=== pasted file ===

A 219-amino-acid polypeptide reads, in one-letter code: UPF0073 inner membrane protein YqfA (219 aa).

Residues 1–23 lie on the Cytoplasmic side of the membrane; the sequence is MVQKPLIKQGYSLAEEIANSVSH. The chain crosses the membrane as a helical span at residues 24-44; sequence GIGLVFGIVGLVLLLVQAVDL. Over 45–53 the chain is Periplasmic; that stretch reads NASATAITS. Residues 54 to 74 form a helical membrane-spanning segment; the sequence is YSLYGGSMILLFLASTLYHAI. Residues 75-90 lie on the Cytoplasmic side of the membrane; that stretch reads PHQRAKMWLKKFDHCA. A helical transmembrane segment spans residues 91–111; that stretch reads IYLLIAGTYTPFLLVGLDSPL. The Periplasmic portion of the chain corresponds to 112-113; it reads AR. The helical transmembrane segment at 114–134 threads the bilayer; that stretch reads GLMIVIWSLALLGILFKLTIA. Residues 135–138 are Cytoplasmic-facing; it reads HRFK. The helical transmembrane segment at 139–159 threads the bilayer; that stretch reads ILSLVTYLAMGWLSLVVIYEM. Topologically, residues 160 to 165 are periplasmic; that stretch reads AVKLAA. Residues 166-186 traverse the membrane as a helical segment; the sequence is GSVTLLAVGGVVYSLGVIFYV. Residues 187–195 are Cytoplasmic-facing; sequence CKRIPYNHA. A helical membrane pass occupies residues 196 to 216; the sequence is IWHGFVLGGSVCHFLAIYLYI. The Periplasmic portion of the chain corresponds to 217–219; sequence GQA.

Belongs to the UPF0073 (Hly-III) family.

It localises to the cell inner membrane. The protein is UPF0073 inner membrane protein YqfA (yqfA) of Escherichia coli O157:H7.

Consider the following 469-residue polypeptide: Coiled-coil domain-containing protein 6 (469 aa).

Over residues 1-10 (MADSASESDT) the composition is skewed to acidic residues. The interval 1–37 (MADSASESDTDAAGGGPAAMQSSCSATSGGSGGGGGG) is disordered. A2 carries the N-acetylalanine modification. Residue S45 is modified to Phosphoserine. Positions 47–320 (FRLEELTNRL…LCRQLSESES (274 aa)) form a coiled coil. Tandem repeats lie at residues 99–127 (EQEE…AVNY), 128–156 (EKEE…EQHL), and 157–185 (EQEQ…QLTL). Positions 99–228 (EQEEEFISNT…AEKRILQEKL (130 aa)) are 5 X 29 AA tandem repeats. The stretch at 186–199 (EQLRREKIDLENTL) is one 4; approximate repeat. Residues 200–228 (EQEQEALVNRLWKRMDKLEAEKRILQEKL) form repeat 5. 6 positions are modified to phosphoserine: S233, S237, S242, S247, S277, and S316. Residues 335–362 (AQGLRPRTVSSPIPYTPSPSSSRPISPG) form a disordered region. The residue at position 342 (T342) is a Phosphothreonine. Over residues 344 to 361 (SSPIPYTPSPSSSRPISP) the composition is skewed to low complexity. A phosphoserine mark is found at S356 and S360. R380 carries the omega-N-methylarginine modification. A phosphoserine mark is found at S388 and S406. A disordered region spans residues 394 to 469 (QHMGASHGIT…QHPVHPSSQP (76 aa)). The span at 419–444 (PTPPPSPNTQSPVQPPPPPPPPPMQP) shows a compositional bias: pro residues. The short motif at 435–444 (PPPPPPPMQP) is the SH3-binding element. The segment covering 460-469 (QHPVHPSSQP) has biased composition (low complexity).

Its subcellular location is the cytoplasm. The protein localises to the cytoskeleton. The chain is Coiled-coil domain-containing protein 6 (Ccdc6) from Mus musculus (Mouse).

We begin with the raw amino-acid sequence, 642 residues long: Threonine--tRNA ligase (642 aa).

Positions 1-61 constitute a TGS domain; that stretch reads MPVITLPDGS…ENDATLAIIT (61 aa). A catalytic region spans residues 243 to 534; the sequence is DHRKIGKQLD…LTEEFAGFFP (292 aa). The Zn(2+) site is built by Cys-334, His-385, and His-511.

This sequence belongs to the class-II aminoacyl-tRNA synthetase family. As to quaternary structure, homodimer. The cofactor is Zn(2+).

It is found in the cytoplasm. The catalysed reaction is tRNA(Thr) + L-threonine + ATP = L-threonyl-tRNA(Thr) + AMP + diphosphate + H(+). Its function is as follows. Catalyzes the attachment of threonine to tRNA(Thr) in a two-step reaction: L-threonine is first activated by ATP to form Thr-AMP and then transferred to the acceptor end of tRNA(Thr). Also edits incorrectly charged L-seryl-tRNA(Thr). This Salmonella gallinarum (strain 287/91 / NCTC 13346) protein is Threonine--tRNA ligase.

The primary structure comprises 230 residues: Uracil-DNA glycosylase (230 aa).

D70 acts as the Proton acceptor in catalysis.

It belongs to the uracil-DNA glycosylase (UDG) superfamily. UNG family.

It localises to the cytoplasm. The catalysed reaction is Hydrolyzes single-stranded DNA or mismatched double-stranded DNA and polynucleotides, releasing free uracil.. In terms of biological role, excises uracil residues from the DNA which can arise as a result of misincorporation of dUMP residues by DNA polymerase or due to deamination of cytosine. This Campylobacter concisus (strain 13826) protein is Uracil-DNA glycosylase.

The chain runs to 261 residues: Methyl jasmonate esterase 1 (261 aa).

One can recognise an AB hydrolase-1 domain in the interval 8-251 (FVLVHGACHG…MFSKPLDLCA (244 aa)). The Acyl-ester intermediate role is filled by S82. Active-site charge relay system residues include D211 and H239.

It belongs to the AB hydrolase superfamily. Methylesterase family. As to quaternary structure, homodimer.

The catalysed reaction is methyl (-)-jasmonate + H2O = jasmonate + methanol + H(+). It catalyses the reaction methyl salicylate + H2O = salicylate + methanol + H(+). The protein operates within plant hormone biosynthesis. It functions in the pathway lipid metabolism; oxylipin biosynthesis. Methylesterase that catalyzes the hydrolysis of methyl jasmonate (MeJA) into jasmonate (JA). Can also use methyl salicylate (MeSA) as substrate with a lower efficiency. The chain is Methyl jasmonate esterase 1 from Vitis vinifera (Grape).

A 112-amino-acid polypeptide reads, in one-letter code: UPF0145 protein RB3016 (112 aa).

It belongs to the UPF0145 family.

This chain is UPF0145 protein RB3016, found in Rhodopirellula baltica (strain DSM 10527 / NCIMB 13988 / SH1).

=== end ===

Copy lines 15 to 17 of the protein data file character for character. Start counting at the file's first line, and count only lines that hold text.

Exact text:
It localises to the cytoplasm. The catalysed reaction is Hydrolyzes single-stranded DNA or mismatched double-stranded DNA and polynucleotides, releasing free uracil.. In terms of biological role, excises uracil residues from the DNA which can arise as a result of misincorporation of dUMP residues by DNA polymerase or due to deamination of cytosine. This Campylobacter concisus (strain 13826) protein is Uracil-DNA glycosylase.

The chain runs to 261 residues: Methyl jasmonate esterase 1 (261 aa).

One can recognise an AB hydrolase-1 domain in the interval 8-251 (FVLVHGACHG…MFSKPLDLCA (244 aa)). The Acyl-ester intermediate role is filled by S82. Active-site charge relay system residues include D211 and H239.